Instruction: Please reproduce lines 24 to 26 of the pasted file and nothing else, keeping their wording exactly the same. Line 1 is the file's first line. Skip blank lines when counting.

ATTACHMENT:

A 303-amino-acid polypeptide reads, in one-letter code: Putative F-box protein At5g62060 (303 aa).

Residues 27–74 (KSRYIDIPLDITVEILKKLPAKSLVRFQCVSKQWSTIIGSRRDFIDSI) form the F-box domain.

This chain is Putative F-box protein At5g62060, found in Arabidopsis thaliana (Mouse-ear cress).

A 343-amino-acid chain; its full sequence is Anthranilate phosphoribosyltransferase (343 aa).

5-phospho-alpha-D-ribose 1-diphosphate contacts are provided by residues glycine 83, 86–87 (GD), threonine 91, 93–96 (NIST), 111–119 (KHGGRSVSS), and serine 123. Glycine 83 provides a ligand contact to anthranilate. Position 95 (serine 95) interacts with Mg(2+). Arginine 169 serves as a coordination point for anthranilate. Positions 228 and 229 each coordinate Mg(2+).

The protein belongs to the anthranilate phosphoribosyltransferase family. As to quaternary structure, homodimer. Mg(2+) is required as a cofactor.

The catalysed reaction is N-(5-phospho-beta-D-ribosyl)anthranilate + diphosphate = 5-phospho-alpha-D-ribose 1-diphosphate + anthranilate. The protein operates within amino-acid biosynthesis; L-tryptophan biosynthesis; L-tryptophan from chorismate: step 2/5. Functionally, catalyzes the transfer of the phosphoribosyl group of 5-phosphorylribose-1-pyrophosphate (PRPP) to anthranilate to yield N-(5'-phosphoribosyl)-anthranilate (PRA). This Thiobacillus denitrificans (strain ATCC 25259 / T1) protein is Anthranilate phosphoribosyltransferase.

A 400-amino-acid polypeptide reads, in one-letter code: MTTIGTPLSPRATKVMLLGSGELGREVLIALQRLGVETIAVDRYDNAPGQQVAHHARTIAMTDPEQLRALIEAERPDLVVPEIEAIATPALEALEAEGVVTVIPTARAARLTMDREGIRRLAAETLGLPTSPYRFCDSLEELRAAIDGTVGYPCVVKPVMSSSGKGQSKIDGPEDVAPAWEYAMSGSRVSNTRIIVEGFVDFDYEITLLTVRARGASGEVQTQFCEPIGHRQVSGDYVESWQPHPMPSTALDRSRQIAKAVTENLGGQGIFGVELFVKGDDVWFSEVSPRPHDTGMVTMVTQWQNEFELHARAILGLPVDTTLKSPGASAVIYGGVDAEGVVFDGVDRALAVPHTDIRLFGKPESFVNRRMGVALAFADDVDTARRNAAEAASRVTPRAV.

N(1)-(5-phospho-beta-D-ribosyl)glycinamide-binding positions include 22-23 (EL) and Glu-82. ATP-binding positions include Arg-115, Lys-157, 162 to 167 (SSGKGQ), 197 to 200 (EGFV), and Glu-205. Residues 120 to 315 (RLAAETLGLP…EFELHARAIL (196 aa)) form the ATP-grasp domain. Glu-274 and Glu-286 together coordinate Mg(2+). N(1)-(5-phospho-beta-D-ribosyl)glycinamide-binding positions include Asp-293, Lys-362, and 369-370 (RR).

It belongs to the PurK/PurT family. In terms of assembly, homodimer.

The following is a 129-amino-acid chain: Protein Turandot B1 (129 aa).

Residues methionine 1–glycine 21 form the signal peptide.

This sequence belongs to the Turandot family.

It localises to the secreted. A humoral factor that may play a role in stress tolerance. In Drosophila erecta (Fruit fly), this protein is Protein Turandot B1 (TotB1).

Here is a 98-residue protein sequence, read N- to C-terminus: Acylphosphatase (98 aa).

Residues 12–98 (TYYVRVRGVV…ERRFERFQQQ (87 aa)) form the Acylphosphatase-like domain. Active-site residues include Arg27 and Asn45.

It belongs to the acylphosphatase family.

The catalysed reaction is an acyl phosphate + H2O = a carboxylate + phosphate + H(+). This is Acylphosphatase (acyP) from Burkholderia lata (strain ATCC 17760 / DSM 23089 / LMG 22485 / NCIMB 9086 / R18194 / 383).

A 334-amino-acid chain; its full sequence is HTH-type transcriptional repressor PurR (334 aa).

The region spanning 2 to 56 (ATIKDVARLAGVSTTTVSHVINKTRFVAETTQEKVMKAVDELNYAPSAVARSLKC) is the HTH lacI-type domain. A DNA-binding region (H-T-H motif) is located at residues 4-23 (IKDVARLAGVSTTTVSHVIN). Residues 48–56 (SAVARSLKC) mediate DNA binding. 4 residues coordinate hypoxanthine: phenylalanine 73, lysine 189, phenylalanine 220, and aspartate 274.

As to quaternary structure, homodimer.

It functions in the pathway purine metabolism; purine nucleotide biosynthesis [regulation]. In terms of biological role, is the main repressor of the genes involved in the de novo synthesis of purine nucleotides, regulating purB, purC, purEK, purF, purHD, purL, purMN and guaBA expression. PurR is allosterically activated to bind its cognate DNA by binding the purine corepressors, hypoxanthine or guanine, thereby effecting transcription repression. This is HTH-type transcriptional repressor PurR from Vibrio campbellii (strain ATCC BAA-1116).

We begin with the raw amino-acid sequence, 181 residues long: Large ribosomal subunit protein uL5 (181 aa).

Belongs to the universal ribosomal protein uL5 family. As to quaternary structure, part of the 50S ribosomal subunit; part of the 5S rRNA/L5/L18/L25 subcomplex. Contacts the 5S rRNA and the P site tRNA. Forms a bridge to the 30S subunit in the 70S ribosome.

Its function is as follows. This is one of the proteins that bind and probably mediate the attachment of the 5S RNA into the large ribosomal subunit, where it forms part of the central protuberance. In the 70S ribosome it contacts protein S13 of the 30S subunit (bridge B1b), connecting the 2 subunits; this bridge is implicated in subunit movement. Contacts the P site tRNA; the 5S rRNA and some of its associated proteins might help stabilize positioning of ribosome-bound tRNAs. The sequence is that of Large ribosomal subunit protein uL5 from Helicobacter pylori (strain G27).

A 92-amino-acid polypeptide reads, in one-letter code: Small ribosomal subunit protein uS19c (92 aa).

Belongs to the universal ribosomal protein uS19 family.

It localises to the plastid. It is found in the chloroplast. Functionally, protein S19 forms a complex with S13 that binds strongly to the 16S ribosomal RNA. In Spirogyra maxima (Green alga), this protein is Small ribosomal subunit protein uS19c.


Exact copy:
Belongs to the universal ribosomal protein uL5 family. As to quaternary structure, part of the 50S ribosomal subunit; part of the 5S rRNA/L5/L18/L25 subcomplex. Contacts the 5S rRNA and the P site tRNA. Forms a bridge to the 30S subunit in the 70S ribosome.

Its function is as follows. This is one of the proteins that bind and probably mediate the attachment of the 5S RNA into the large ribosomal subunit, where it forms part of the central protuberance. In the 70S ribosome it contacts protein S13 of the 30S subunit (bridge B1b), connecting the 2 subunits; this bridge is implicated in subunit movement. Contacts the P site tRNA; the 5S rRNA and some of its associated proteins might help stabilize positioning of ribosome-bound tRNAs. The sequence is that of Large ribosomal subunit protein uL5 from Helicobacter pylori (strain G27).

A 92-amino-acid polypeptide reads, in one-letter code: Small ribosomal subunit protein uS19c (92 aa).